To think globally and act locally

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Basic Information

Over the years, the increasing use of plastic in our everyday life has caused serious environmental damage, forcing us to rethink our habits and consciously reduce or recycle its use. The activities and discussions suggested here can make children aware of the dangers of using plastic and the pollution it causes to the environment.

03 hours 00 mins

Managing or reducing use of plastic is a major concern to governments all over the world. Since children are exposed to the use of plastic in everyday life, the teacher can talk about how different nations have tackled this problem, and what each child can do , starting from their own homes.

  1. Students will learn about the dangers of using plastic

  2. Students will be more environment- conscious

  3. Students will learn to campaign about reuse and recycle plastic in their neighbourhood.

Activity Steps: 

Earlier people carried their own bags made of cloth or jute to markets. Today we march back with plastic carry-bags from shops. More plastic = more non-biodegradable material. Even as environmental concerns are being voiced, the awareness of how to curtail the manufacture of plastic and limit its role in everyday life is inadequate. To deal with plastic, the three Rs to remember are:




Reducing the quantity of plastic in our lives would mean buying products with less or no plastic packing at all. The danger to be aware of is that it is becoming ‘natural’ to buy commodities that are elaborately packed, somehow linking quality with packaging. This fallacy could be combated only through awareness of how eco-unfriendly plastic is.

Recycling is about processing waste-material into usable raw material for other purposes. This would involve several chemical treatments and processing in specialized plants set up by garbage recycling institutions and municipal authorities. So, the students could begin to “act” in their own homes by separating organic waste and plastic waste into two garbage cans. This would help the municipal authorities immensely.

Reusing plastic would entail reducing the amount of plastic one uses by using already accumulated plastic to the maximum. Finding new uses for abandoned or now defunct plastic is ‘reuse’. This could involve small-scale need-based processing with very little effort. One instance would be supermarkets advocating the reuse of their durable plastic bags. This means, instead of taking home a bag after every shopping spree, one bag would serve several trips. Other active reuses of plastic would be to convert large plastic cans into a garbage bins, smaller containers into cactus holders, or flour-scoopers, or a dust pan. This could be made in a monthly activity. Groups of students could come up with innovative ideas to convert certain forms of plastic into some other useful items.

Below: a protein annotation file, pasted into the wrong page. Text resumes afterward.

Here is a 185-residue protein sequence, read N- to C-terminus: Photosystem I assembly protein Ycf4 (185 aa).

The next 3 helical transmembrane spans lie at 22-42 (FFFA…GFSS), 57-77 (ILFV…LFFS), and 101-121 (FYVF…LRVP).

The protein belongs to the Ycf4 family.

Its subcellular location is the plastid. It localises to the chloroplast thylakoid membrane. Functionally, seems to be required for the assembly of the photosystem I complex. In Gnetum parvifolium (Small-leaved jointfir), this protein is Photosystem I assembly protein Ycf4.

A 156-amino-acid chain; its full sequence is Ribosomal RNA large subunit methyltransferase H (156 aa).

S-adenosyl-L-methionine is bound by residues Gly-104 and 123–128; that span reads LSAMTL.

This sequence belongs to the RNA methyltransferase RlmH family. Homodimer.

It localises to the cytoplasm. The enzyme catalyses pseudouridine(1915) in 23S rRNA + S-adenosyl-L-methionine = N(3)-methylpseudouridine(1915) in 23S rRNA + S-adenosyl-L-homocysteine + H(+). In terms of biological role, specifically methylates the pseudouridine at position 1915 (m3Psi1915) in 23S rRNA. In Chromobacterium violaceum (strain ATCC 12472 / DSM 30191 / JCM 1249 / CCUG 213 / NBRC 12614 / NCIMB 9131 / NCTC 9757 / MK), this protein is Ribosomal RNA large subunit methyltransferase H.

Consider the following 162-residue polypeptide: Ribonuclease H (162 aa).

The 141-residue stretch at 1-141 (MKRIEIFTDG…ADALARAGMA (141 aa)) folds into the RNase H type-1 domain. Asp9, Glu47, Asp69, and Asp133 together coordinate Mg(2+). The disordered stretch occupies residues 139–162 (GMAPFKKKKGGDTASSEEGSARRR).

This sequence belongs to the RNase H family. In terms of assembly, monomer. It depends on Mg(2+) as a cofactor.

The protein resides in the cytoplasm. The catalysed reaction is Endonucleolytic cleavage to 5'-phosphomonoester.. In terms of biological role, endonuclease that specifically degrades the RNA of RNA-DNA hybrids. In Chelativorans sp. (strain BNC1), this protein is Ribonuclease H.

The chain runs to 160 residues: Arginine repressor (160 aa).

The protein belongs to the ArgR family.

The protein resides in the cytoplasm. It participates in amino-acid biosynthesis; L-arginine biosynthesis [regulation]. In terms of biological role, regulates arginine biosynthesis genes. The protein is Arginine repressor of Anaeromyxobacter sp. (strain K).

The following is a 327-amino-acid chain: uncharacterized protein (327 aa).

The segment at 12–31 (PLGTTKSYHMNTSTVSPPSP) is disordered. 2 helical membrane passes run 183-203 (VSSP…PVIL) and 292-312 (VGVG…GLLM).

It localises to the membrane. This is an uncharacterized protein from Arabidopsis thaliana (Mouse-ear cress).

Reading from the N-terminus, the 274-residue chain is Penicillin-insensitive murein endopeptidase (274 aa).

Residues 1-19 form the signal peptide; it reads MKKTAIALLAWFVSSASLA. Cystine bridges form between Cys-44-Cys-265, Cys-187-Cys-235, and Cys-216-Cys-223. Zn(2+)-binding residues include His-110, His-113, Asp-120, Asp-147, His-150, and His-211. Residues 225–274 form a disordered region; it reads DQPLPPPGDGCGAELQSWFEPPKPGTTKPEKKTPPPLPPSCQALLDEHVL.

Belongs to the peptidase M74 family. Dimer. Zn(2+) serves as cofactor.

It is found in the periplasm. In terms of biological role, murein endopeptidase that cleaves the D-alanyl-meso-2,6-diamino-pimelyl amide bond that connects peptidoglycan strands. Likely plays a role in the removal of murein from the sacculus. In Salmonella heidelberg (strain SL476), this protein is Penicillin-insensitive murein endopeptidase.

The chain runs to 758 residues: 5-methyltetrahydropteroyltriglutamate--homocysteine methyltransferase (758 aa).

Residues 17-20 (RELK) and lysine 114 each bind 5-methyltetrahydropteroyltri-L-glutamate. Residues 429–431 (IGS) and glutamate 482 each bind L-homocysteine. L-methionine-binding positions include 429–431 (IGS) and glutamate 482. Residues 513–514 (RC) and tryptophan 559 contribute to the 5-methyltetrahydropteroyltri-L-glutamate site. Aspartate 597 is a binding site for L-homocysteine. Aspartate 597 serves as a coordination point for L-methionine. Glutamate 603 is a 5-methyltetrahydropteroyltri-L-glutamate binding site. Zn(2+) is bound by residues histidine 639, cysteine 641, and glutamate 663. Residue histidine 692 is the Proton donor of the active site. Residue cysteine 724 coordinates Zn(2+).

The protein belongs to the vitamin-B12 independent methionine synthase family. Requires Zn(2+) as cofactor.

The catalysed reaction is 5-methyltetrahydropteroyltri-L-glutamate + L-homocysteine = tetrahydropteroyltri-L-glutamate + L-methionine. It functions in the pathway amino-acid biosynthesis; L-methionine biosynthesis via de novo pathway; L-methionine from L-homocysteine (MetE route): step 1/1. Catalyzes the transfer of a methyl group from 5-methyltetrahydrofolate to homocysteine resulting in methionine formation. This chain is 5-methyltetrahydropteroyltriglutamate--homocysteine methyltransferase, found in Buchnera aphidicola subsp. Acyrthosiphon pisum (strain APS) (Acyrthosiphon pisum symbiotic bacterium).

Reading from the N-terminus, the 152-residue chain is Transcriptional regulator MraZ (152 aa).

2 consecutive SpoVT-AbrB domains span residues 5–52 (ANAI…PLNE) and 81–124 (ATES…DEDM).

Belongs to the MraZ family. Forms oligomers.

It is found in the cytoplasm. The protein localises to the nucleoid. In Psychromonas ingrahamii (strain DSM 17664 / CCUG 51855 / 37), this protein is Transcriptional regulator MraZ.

Talking about civilizations in the pre-plastic days would be interesting. You could talk about how cooking was done in earthen pots, plantain leaves were used for plates, and how gunny bags and jute bags became shopping bags and bags to store food. This discussion will enable students to realize how indispensable we have allowed plastic to become. Knowledge of pre-plastic material will allow for an exploration of viable, non-plastic alternatives. Examples of nations like Malta where drums of various sizes are used as boundary walls, and Africa where toys are made from used cans and bottles would be of interest to students. In societies where reuse and recycling is an economic necessity, every item is seen to have potential for alternative uses.

To heighten students’ awareness, provoke the detective in the child to follow-up on what happens to the garbage that is collected from our homes. At a local level, rag pickers and civic bodies sort out the rubbish, but at the international level, ship loads of non-biodegradable and radioactive waste is dumped by western countries into developing countries and their oceans. Students could collect relevant newspaper clippings and make a presentation in class.

Why avoid plastic? Some facts

  • Most plastics are non-biodegradable. They cannot be broken down into simpler, harmless products by the action of living organisms.

  • Most plastics are derived from oil, which is a non-renewable resource.

  • Many plastics are highly inflammable. Hence caution must be exerted in having plastic drapes or covers in areas prone to fire mishaps (say, the kitchen).

  • Cattle, horses, and goats have been known to die of asphyxiation and blockage of the gastro-intestinal system after the consumption of plastic. This is attributed to the obstructive quality of plastic.

  • The evidence of the impenetrability of plastic is seen through clogged gutters. Blockages in sewage drains occur because of plastic covers or cans, which lead to stagnation.

  • When young children have played with used plastic bags by putting them over their heads, the result has been suffocation. In fact, incorporation of holes into bags most likely to come into the hands of children, have been legislated in several countries

Once you have introduced the children to these facts, ask them to use the information to design posters and signs that can help create awareness in the school and in their neighbourhood.

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